Optimization of the Stress Control Method to Improve Productivity and Safety in Underground Coal Mining
Organization: International Conference on Ground Control in Mining
Jan 1, 1986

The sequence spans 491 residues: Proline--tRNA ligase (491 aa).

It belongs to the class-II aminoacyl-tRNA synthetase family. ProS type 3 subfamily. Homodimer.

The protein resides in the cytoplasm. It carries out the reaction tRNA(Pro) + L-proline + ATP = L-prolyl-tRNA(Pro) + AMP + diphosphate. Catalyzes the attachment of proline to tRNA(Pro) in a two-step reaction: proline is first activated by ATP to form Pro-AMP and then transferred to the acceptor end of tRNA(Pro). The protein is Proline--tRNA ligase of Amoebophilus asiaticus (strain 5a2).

The Stress Control Method improves productivity and safety in underground coal mining. The method stabilizes the roofs and floors of mine openings in both shallow and deep coal beds, regardless of whether or not there are ground stability problems. This paper describes the means by which a tapered pillar experiment is used to collect in situ data, which is then used as input for a computer model. The resulting computer model is then used to optimize Stress Control design for the mine under study. The behavior of any underground coal mine is not elastic, as is generally conceived in the conventional view of rock mechanics, but rather is highly time-dependent and site-specific. Unfortunately, conventional rock mechanics methods based on the elastic principle are not able to capture the highly non-elastic nature of ground behavior which actually occurs. To capture actual behavior, a new method of study is required. In this regard, geomechanical study of an underground coal mine may be compared to studying the behavior of a living fish. Its true behavior zannot be understood by examining it "dead in the laboratory. It Is the "live" nature of the coal mine that is required for design optimization of the Stress Control Method in the given mine. The Stress Control Method is based on a time-dependent theory of the global behavior of the mine ground, which generally contradicts the conventional elastic theory of ground behavior. Therefore, site-specific adaptation of the Stress Control Method required a comprehensive understanding of the global behavior of the mine as a function of time and site-specific ground conditions.